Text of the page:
Why Everyone NEEDS to Know First Aid
As some readers are aware, I have spent many years working
One of the things that always hurt my heart when on a call was showing up on a scene, and having a family member or bystander say “I didn’t know what to do.”
I can’t even imagine how helpless they must have felt, waiting for the ambulance to arrive.
I am passionate about teaching first aid, and that is one of the many reasons
Most of the time, as a layperson providing care in an emergency, the care you provide is to a family member, a friend, or a co-worker. It is someone you know.
Why would you NOT want to have the tools and knowledge to help?
Sadly, accidents happen. Accidents can be messy. And, accidents can be scary. But, they are much more scary, when a person doesn’t know what to do to assist that injured person. Medical emergencies are scary too, and more scary when a person doesn’t know what to do to help.
Waiting for the ambulance, especially in rural areas, can potentially make a situation worse, if care is not provided immediately. In a critical situation, it just takes too long for the ambulance to get to your home or workplace.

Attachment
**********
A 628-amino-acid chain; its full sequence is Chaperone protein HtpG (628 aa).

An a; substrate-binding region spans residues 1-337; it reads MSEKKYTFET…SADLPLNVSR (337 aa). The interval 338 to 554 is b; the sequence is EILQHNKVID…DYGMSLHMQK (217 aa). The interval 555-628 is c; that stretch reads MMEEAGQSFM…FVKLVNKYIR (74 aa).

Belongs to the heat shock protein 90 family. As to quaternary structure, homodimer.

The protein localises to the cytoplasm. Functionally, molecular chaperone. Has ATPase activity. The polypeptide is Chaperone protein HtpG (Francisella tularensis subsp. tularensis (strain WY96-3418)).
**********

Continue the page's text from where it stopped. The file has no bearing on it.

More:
Here is a harsh example.
A family member collapses with a sudden cardiac arrest.
If no one does anything except call 911 and wait for the ambulance, the odds of that person surviving are slim to none.
Because within 4 – 6 minutes, brain damage starts to occur. By 10 minutes, that person has such severe brain damage, that even if EMS or the hospital was able to get the heart started again, there would be no brain function.
Starting CPR provides oxygen to the brain, and protects the brain and vital organs until more advanced care can be obtained.
If an AED is available, survival rate is exponentially higher than with CPR alone.
Think about how long it takes an ambulance to get to your location. Five minutes? Ten minutes? Longer? For most of us, it is longer than 10 minutes. That is why we NEED people to know first aid!
Basic first aid skills are easy to learn, and the importance of this knowledge
cannot be overstated.
Knowing what to do in an emergency not only supports the sick or injured person, but is also invaluable help to the emergency responders and medical practitioners. It also helps the person providing the care, by knowing that they did something to help, rather than face that helpless feeling of not knowing what to do.
It isn’t “just first aid.” It is precious knowledge and skills that could someday save the life of someone you love. Isn’t that worth 14 – 16 hours of your time to gain that knowledge and skill?